How Authors Develop Sentences, Paragraphs, and More | Reading
In the broadest term, a paragraph is a complete thought. Paragraphs that have well-designed sentences help the reader understand the main message of the whole text. Analyzing how authors’ ideas are developed and refined by particular sentences, paragraphs, or larger portions of a text is a high emphasis topic on the TASC Test Assessing Secondary Completion™ Reading subtest.
Let’s look at how paragraphs are structured to make them effective.
Analyzing how Ideas are Developed
The key to effectively communicating your ideas in any type of writing is to organize your thoughts into paragraphs. A good paragraph should have an introduction, evidence, and a conclusion. In addition, a good paragraph will focus on a central theme, idea, or subject.
You may recall in a previous TASC test Reading blog post, we discussed how to find the main idea, or central idea, of a text. If you were reading an article discussing global warming, you could say, “The third paragraph convinces the reader that global warming is real.” You’ve found the main idea.
Building from that skill, this topic requires you to answer the question: how does the author convince the reader that global warming is real? Did the author compare or contrast? State evidence in chronological order? State a cause and effect with statistics and hard evidence?
Seven Commonly Used Patterns of Organization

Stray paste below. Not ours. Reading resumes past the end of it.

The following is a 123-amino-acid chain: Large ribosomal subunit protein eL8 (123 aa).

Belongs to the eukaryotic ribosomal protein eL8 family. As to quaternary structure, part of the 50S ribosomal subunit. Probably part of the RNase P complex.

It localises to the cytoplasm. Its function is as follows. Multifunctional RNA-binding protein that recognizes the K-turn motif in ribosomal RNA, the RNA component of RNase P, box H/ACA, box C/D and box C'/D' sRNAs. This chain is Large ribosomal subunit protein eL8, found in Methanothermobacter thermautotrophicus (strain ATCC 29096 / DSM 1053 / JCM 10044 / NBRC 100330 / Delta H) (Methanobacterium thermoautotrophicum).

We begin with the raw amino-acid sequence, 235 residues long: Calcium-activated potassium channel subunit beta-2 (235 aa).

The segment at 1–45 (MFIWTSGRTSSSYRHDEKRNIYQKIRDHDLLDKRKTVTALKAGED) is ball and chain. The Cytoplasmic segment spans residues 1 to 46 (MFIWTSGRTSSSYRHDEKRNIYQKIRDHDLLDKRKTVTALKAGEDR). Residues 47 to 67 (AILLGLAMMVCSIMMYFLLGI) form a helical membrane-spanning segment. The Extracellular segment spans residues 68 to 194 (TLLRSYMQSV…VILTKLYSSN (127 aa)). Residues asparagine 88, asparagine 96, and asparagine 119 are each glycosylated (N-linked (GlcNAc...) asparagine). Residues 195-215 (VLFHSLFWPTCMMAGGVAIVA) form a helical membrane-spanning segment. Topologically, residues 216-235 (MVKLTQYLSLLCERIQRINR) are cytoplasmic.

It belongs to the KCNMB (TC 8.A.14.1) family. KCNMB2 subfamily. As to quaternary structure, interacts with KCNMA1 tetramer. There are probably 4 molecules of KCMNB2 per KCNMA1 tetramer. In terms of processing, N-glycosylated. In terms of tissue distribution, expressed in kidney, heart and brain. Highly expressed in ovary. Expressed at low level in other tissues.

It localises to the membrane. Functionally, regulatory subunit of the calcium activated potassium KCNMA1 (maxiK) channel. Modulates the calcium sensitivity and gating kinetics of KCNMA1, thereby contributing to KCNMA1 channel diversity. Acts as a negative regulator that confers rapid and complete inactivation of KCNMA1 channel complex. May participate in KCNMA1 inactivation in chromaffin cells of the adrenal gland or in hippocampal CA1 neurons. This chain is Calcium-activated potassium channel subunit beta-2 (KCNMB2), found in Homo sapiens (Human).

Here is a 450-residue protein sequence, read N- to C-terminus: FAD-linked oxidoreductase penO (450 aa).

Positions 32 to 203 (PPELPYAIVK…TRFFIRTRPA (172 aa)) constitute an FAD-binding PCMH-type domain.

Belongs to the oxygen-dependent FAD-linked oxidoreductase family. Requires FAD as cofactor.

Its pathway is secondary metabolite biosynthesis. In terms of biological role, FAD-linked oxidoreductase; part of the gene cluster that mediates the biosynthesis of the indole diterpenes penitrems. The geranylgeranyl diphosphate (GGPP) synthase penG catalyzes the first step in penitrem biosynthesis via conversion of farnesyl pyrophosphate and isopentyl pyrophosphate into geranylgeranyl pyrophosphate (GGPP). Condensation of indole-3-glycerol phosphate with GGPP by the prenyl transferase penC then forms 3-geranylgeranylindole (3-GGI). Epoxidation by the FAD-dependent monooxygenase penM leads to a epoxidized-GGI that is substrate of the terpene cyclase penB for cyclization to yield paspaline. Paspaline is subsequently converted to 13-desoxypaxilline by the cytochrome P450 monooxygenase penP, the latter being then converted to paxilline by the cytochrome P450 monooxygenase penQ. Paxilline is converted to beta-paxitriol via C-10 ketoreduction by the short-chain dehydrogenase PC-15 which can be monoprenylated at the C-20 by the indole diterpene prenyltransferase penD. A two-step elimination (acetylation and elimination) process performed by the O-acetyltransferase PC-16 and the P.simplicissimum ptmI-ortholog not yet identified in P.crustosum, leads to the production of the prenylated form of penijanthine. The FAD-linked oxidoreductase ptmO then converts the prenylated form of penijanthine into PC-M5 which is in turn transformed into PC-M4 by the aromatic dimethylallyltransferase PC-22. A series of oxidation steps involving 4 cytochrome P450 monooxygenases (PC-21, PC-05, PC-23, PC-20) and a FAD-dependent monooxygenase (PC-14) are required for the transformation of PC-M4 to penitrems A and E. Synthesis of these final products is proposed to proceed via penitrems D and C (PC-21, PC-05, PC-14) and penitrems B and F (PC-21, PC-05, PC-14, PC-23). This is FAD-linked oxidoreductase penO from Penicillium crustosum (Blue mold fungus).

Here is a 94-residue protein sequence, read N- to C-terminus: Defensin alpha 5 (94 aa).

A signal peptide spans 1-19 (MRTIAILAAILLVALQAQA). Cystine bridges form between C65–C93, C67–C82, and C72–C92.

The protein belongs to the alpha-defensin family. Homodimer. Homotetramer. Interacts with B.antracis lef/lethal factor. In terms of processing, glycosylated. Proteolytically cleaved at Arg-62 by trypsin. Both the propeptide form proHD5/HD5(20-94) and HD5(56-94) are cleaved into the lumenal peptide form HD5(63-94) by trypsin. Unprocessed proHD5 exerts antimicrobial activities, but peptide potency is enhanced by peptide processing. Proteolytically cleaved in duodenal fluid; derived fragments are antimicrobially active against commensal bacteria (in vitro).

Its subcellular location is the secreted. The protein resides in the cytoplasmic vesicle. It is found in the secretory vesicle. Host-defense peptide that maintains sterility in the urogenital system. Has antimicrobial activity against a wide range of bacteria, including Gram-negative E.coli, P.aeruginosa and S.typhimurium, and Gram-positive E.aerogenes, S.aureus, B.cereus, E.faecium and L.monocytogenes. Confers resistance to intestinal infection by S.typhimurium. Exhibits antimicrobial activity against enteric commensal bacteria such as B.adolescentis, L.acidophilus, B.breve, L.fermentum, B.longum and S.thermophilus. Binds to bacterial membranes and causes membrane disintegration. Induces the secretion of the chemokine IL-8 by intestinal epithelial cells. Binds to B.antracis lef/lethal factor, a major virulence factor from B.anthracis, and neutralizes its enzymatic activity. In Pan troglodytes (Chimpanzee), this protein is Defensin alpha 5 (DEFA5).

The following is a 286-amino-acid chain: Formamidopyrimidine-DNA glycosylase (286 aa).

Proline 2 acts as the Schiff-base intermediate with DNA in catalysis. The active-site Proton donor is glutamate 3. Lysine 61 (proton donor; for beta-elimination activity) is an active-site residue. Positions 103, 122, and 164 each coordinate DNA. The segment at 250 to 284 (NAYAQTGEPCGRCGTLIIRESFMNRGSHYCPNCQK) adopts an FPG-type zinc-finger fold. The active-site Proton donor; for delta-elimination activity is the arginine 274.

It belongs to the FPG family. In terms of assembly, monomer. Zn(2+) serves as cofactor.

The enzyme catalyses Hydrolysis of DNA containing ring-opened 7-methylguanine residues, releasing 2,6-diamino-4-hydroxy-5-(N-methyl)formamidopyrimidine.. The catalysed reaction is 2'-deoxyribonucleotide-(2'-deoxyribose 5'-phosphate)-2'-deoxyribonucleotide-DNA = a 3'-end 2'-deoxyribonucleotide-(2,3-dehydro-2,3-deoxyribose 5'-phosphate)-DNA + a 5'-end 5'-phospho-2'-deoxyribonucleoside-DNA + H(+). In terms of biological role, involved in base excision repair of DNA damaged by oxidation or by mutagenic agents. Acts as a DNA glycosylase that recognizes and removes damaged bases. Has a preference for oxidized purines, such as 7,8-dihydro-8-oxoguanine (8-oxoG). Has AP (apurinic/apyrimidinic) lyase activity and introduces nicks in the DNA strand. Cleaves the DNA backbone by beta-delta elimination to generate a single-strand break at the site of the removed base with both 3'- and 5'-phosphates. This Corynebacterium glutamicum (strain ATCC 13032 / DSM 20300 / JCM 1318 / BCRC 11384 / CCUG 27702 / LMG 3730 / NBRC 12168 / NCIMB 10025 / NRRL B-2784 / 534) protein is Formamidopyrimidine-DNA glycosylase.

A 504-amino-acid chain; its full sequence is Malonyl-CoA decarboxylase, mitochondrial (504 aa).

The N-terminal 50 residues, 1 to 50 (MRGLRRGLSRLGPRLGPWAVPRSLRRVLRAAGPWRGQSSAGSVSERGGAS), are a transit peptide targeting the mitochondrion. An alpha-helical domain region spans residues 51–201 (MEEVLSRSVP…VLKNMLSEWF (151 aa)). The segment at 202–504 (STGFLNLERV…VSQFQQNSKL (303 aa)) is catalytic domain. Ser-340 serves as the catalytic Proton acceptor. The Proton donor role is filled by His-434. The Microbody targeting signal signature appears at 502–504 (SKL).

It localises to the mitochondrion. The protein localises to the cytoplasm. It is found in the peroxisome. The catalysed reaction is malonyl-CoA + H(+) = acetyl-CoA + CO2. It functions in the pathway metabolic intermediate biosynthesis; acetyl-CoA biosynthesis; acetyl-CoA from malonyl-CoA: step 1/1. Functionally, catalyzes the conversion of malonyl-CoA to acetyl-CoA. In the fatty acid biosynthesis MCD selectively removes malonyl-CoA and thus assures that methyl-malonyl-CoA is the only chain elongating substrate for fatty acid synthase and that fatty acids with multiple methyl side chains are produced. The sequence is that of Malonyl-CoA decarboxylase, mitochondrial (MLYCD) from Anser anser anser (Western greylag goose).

Authors develop ideas through forms of organization. When analyzing how authors develop ideas, consider the following patterns of organization:
- Cause and Effect. The results of something are explained.
- Chronological. Information in the passage is organized in order of time.
- Compare and Contrast. Two or more things are described, and their similarities and differences are discussed.
- Problem and Solution. A problem is described and a response or solution is proposed or explained.
- Sequence/Process Writing. Information is organized in steps, or a process is explained in the order in which it occurs.
- Order of Importance. Information is expressed in a hierarchy or by priority.
- Spatial/Descriptive Writing. Information is organized in order of its location on the page (top to bottom, left to right).
Reading study tip: throughout a text, sentence and paragraph structures can change multiple times depending on the author’s organization form. Discovering how the author argues certain points will help you discover their organization form.